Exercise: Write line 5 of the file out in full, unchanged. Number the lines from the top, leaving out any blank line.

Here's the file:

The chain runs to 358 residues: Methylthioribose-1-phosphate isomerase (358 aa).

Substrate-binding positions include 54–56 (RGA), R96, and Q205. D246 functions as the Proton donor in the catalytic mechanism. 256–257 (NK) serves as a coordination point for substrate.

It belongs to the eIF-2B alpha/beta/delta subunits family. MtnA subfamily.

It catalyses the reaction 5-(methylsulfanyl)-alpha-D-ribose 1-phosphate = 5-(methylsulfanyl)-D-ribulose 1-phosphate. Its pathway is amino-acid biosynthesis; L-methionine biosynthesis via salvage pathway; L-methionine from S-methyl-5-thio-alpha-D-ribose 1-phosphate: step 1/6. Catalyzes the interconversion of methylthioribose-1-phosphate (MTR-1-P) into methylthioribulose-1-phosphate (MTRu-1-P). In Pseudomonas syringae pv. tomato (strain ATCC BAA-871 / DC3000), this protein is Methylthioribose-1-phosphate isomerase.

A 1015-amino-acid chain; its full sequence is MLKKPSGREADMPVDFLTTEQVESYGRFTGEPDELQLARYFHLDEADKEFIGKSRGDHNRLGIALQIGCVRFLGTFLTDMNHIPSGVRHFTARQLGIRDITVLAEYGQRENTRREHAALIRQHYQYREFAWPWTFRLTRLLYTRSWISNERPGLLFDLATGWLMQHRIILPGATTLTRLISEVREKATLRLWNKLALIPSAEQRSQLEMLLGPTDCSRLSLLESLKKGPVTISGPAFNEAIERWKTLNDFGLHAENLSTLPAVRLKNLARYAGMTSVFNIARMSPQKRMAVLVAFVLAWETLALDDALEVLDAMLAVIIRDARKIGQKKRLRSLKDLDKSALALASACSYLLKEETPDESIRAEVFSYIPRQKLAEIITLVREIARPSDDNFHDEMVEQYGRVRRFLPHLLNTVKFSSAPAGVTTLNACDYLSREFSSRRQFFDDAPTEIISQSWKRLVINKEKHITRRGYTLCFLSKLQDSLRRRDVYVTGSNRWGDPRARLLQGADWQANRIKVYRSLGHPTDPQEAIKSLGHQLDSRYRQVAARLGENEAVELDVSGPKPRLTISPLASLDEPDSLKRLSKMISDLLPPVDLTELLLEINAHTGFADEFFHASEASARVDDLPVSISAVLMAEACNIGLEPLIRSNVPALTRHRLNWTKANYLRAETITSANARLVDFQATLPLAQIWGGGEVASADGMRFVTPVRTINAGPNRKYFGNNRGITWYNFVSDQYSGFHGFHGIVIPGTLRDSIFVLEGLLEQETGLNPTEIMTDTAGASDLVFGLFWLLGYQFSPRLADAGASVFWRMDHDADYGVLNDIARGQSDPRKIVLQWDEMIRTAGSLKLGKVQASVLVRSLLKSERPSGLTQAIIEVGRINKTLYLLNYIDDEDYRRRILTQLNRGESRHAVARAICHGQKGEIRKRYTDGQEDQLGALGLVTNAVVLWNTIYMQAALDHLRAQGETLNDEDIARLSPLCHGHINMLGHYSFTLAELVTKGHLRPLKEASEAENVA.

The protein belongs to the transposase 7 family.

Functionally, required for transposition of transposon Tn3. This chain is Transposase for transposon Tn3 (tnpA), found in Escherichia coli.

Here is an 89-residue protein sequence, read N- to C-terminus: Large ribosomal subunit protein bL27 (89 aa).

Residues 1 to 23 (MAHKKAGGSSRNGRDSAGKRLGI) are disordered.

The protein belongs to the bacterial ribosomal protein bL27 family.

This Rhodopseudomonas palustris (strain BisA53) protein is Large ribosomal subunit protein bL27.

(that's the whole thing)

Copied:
A 1015-amino-acid chain; its full sequence is MLKKPSGREADMPVDFLTTEQVESYGRFTGEPDELQLARYFHLDEADKEFIGKSRGDHNRLGIALQIGCVRFLGTFLTDMNHIPSGVRHFTARQLGIRDITVLAEYGQRENTRREHAALIRQHYQYREFAWPWTFRLTRLLYTRSWISNERPGLLFDLATGWLMQHRIILPGATTLTRLISEVREKATLRLWNKLALIPSAEQRSQLEMLLGPTDCSRLSLLESLKKGPVTISGPAFNEAIERWKTLNDFGLHAENLSTLPAVRLKNLARYAGMTSVFNIARMSPQKRMAVLVAFVLAWETLALDDALEVLDAMLAVIIRDARKIGQKKRLRSLKDLDKSALALASACSYLLKEETPDESIRAEVFSYIPRQKLAEIITLVREIARPSDDNFHDEMVEQYGRVRRFLPHLLNTVKFSSAPAGVTTLNACDYLSREFSSRRQFFDDAPTEIISQSWKRLVINKEKHITRRGYTLCFLSKLQDSLRRRDVYVTGSNRWGDPRARLLQGADWQANRIKVYRSLGHPTDPQEAIKSLGHQLDSRYRQVAARLGENEAVELDVSGPKPRLTISPLASLDEPDSLKRLSKMISDLLPPVDLTELLLEINAHTGFADEFFHASEASARVDDLPVSISAVLMAEACNIGLEPLIRSNVPALTRHRLNWTKANYLRAETITSANARLVDFQATLPLAQIWGGGEVASADGMRFVTPVRTINAGPNRKYFGNNRGITWYNFVSDQYSGFHGFHGIVIPGTLRDSIFVLEGLLEQETGLNPTEIMTDTAGASDLVFGLFWLLGYQFSPRLADAGASVFWRMDHDADYGVLNDIARGQSDPRKIVLQWDEMIRTAGSLKLGKVQASVLVRSLLKSERPSGLTQAIIEVGRINKTLYLLNYIDDEDYRRRILTQLNRGESRHAVARAICHGQKGEIRKRYTDGQEDQLGALGLVTNAVVLWNTIYMQAALDHLRAQGETLNDEDIARLSPLCHGHINMLGHYSFTLAELVTKGHLRPLKEASEAENVA.